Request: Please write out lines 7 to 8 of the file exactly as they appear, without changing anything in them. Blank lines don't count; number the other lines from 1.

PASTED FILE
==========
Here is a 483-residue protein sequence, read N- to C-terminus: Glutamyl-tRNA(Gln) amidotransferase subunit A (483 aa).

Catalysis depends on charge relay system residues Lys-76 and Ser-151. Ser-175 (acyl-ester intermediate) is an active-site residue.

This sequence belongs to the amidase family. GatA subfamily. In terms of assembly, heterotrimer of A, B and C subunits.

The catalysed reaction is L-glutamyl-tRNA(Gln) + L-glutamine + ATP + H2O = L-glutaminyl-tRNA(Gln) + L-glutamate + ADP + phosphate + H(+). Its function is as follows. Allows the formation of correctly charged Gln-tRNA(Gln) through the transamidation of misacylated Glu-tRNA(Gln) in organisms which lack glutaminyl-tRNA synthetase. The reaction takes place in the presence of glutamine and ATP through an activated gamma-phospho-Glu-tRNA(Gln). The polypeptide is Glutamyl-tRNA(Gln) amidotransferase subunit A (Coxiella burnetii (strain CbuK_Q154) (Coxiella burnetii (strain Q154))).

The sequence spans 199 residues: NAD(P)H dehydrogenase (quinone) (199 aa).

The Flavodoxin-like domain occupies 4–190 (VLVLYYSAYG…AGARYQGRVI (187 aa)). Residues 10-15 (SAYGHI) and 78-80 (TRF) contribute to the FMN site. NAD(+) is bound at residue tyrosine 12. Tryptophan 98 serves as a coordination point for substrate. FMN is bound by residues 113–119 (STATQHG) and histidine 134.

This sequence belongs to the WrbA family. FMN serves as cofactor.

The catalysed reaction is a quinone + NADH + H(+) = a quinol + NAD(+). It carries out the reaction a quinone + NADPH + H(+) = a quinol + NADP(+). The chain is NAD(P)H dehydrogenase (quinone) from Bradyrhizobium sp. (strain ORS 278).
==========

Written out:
This sequence belongs to the WrbA family. FMN serves as cofactor.

The catalysed reaction is a quinone + NADH + H(+) = a quinol + NAD(+). It carries out the reaction a quinone + NADPH + H(+) = a quinol + NADP(+). The chain is NAD(P)H dehydrogenase (quinone) from Bradyrhizobium sp. (strain ORS 278).